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Peace, Love, and Conflict-Free Diamonds

Diamond Dialect Wedding Rings
conflict free diamonds with My Trio Rings

With war, political tension, and high-profile celebrity break-ups flooding the news headlines, we crave the peace of mind knowing that the world is moving towards resolving conflicts, and eventually becoming conflict-free. Engaged couples, and soon-to-be-engaged couples, have an important role to play in promoting such peace and harmony worldwide.

Aside from managing conflict-resolution within your personal relationship, one of the most important things that a couple can do is seek out conflict-free-diamonds when selecting affordable wedding rings. Fortunately, the diamond industry of today has taken initiatives to provide  a market of affordable, conflict-free diamonds for couples with a range of budgets.

Why Choose Conflict-Free Diamonds?

The majority of the world’s diamonds are mined in Africa. A number of  countries in Africa have a wealth of diamond mines, but are unstable in their political and economic climate. The high demand for real diamond wedding jewelry leads to a profitable opportunity for the governments of these countries. Unfortunately, there have historically been some unsavory political regimes that have engaged in unethical practices and have used the money from mining diamonds to fund anything from minor corrupt political practices to genocide and war. These diamonds which are tainted by human blood and human conflict are often referred to as blood diamonds.

In the last decade, it has become increasingly simple to shop for diamonds that are not sold to fund conflict in corruption. As a result of the independent Kimberly Process Certification Scheme, a large majority of diamonds on the market today are certified conflict-free diamonds. Most major brick-and-mortar jewelers and online jewelry retailers can provide their customers with the assurance that their affordable wedding rings are made from diamonds which meet high ethical standards. Indeed, a diamond ring does not need to be expensive to be conflict-free. Be certain to shop smart and invest in beautiful, affordable conflict-free diamonds to celebrate your love.

There has been some clamor in the news about whether or not we can trust the Kimberley certification scheme, the entity which is intended to reassure consumers that the diamonds they give in love are not mined or sold in hate. A recent Bloomberg article clarifies the issue which caused a key watchdog group to drop out of the Kimberley Process in December 2011:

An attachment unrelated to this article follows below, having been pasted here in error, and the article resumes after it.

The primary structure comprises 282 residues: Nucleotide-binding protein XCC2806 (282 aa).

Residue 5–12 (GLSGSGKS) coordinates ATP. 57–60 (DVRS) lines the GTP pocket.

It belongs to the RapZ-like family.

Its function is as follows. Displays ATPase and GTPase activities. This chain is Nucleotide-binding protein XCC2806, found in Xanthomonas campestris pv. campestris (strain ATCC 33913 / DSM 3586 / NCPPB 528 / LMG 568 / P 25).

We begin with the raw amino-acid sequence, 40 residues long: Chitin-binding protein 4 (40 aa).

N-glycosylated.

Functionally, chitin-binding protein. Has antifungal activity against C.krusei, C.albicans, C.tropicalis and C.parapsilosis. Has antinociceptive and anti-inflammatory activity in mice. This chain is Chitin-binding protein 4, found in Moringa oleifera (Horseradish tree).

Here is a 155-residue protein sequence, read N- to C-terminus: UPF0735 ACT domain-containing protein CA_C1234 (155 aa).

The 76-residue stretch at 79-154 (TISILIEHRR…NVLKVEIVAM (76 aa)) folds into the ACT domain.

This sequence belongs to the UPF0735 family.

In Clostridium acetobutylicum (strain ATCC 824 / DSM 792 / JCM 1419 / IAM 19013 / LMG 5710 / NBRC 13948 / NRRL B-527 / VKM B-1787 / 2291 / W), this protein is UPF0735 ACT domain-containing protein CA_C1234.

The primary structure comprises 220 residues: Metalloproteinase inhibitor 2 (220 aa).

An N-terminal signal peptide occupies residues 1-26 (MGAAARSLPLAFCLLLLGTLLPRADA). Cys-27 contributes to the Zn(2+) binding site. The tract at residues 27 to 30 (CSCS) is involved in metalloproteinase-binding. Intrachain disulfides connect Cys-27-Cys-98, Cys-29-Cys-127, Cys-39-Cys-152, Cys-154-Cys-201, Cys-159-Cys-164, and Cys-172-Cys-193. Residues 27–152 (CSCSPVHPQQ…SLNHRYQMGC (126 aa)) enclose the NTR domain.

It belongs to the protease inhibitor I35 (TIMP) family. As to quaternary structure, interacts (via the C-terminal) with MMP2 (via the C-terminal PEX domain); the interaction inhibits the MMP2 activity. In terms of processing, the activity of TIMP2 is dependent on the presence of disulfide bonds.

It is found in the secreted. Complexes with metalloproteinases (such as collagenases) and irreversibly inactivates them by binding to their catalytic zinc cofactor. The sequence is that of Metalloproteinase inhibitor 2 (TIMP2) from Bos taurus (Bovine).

“The worst manifestation of the weakness of the [Kimberley] scheme is in Zimbabwe. In 2008, the government deployed soldiers to seize the massive, newly discovered Marange diamond fields, killing more than 200 miners and forcing others, including children, to dig for gems. Zimbabwean authorities claim that the establishment
since of four enterprises — mining companies in joint ventures with the government — has regularized operations in Marange. But security guards still attack local miners to drive them off, preserving the area’s riches for the government’s chosen few.”

The basic problem that the Bloomberg article sees is that the Kimberley Process was established in order to prevent the sale of diamonds that were funding wars. The specific guidelines for the conflict-free diamonds certification process, although intended to protect all innocent players in the diamond industry from harm, only specifically applies to armed conflicts. Indeed, “the Kimberley rules did not cover human-rights abuses like those in Marange.”

My Trio Rings is able to purchase conflict-free diamonds directly from the De Beers mines, so customers can be confident that their affordable wedding rings are ethically mined and sold. For more overall consumer confidence across the entire diamond industry, the
Bloomberg article recommends a few key reforms to the Kimberley certification scheme:

For Kimberley certification to live up to its original intent, it needs to prohibit not just diamonds that fund rebellions but also those that owe their provenance to abuse of human rights.”

Such reforms in the trade of conflict-free diamonds are more possible than ever, as the U.S. is the Kimberley chairman in 2012, headed up by diplomat Gillian Milovanovic. Big Kimberley reforms are especially relevant to the U.S., as “the U.S. alone makes up 38 percent of the polished-diamond market,” and demand for affordable wedding rings made from real diamonds is on the rise. Reformers have high hopes for Milovanovic’s leadership in pushing changes forward in order, “to ensure diamonds, a token of love exchanged between two people, aren’t procured at the expense of others.”

Browse My Trio Rings’ selection of wedding band sets.

Photo credit: FancyDiamonds.net

Diamond Education by My Trio Rings

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